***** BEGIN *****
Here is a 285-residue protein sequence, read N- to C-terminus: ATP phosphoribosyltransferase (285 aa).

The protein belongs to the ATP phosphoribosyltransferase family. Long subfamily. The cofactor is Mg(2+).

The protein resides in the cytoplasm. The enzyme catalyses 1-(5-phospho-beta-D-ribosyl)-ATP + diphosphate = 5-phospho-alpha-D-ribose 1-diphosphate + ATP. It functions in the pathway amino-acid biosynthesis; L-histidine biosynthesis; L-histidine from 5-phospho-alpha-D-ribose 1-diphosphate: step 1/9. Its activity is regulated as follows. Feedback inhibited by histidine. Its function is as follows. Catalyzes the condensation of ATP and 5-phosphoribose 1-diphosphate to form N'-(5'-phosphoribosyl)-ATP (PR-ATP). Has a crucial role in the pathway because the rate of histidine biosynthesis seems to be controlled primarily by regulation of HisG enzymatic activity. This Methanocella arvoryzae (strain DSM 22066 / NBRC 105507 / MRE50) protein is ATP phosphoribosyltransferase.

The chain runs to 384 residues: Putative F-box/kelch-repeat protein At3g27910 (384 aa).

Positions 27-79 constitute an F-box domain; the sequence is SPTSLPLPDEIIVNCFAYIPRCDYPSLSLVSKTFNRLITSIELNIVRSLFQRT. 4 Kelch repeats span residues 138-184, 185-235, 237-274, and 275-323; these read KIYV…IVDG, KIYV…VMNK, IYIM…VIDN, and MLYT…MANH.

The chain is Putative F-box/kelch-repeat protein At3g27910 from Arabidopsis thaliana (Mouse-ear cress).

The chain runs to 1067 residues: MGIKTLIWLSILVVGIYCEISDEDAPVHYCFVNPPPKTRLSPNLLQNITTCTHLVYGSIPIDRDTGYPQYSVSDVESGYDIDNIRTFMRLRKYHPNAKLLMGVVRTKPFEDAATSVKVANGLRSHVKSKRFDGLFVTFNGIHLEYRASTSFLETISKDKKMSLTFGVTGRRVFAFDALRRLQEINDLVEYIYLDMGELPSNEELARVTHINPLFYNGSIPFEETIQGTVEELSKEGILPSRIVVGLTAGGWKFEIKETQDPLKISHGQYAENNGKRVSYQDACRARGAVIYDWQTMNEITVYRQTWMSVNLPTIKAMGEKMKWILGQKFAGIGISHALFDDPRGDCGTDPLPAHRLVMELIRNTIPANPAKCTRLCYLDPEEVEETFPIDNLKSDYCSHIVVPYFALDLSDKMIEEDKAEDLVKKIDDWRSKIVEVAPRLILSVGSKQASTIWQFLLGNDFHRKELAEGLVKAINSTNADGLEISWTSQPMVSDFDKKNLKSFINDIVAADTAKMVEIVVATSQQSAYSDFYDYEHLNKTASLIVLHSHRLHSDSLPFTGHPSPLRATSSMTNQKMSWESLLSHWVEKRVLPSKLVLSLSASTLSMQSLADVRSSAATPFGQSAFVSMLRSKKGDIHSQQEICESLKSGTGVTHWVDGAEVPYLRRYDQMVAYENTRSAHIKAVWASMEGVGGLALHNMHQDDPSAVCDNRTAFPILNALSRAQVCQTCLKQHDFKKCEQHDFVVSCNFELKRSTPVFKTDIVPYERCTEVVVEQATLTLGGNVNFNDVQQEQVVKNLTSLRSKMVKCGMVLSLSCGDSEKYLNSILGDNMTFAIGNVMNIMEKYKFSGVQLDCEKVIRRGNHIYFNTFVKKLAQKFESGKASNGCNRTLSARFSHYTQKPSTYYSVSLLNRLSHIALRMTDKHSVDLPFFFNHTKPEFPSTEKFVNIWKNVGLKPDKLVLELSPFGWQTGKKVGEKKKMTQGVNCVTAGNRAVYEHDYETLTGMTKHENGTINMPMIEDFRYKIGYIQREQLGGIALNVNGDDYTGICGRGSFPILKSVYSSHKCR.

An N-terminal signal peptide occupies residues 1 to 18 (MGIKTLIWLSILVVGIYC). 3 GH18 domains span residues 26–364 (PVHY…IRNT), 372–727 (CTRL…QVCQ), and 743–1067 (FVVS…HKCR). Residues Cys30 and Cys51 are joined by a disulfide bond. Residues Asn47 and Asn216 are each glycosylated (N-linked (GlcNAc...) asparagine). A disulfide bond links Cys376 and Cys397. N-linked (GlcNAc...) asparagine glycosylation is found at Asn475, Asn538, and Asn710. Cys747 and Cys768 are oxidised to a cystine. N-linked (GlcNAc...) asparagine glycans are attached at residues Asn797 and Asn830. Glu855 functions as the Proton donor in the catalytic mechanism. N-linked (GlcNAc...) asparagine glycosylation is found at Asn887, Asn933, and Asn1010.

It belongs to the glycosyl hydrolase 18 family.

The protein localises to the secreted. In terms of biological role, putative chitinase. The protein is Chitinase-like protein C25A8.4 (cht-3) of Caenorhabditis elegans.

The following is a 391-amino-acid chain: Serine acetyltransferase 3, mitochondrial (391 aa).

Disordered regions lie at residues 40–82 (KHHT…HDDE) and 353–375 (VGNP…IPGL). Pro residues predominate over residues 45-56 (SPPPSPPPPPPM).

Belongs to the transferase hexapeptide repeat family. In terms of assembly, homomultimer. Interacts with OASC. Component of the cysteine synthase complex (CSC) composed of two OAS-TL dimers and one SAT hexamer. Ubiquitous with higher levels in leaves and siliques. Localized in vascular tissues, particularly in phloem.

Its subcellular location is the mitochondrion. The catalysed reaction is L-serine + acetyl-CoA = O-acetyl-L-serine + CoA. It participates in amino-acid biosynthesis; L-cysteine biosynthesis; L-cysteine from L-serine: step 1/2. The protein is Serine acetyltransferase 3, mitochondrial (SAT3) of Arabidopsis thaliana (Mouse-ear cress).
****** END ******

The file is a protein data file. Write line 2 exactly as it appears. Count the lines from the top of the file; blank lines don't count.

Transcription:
The protein belongs to the ATP phosphoribosyltransferase family. Long subfamily. The cofactor is Mg(2+).